virus is a double-stranded DNA (dsDNA) molecule of 270 to 290
CNGV DNA was cleaved with BamHI and EcoRI, and the fragments
Infectious pancreatic necrosis virus (IPNV) is a birnavirus.
jvi.asm.org /cgi/content/full/79/4/1983   (4916 words)

 Hepatitis B Virus Overview's Chapter 1-3
Hepatitis B is caused by the hepatitis B virus, the virus is very common in Asia, China, Philippines, China, Africa and the Middle east.
Hepatitis B is a DNA Virus of the hepadnaviridae family of viruses.
Tests for HBV DNA are not performed as a standard test and generally only used as indicators of disease progression, suitability for therapy and research purposes.
www.hon.ch /Hepatitis/HBV_Chap1-3.html   (2653 words)

 A Virus -- The Invader
Usually, a virus consists of a strand or strands of DNA (deoxyribonucleic acid) or a strand or strands of RNA (ribonucleic acid), coated with a layer of protein.
DNA is often called the "master molecule," or the "molecule of life." DNA is composed of four chemical building blocks, called nucleotides, which are like letters of the alphabet.
The influenza (flu) virus, an RNA virus, is an example of a rapidly mutating virus which cause humans a lot of trouble.
www.aproposinc.com /hap/virus.htm   (1535 words)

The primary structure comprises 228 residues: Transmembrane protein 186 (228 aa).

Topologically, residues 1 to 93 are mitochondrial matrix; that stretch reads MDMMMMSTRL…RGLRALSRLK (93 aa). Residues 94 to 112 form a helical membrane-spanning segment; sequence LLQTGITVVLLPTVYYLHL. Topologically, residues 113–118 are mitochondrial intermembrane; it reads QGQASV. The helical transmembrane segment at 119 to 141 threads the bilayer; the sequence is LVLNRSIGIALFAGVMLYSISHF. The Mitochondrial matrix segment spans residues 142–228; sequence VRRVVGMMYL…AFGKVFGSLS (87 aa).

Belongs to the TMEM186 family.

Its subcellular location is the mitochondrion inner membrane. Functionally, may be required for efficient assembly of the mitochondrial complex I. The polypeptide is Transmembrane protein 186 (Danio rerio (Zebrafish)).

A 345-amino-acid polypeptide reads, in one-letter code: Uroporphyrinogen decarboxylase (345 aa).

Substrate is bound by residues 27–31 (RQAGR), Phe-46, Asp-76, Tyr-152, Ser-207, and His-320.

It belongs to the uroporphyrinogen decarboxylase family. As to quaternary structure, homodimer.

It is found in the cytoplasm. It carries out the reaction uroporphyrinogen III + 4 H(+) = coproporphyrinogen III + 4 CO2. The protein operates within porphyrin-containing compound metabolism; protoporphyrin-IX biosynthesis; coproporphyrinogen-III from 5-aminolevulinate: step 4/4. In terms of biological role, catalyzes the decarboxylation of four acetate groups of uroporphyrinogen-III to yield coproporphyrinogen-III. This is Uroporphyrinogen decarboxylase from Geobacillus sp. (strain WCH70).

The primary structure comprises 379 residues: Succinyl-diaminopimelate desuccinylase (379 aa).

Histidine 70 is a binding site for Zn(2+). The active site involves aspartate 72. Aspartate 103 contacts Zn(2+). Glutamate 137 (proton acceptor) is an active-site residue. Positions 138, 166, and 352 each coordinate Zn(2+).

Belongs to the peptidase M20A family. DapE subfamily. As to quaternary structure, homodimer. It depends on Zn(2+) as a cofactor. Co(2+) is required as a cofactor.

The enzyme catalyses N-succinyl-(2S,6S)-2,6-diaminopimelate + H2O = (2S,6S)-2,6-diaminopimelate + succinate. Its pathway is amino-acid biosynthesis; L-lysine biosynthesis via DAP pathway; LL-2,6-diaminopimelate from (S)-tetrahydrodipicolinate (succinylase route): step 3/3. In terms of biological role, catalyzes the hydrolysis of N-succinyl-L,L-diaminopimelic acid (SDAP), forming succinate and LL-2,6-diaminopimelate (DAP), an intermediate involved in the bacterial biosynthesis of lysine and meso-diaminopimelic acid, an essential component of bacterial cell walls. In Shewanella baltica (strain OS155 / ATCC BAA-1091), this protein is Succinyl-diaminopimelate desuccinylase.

Bugs in the News - What the Heck is a Virus?
A virus is not a bacterium, nor an independently-living organism.
The virus uses the cell's machinery and some of the cell's enzymes to generate virus parts which are later assembled into thousands of new, mature, infectious virus which can leave the cell to infect other cells.
A virus enters a cell by first attaching to a specific structure on the cell's surface via a specific structure on the virus surface.
people.ku.edu /~jbrown/virus.html   (1463 words)

 Hepadna Viral Family
virus enters a liver cell via receptor-mediated endocytosis where it sheds its envelope and the viral DNA is released in the nucleus.
Why the virus specifically target the liver is not fully understood, although the host's own immune response to the virus has been implicated in the localization of cell death and damage.
The surface antigen as well as the DNA of the virus are thought to be transmitted through contact of the infected mother's blood with her child during birth (transplacental transmission is more difficult).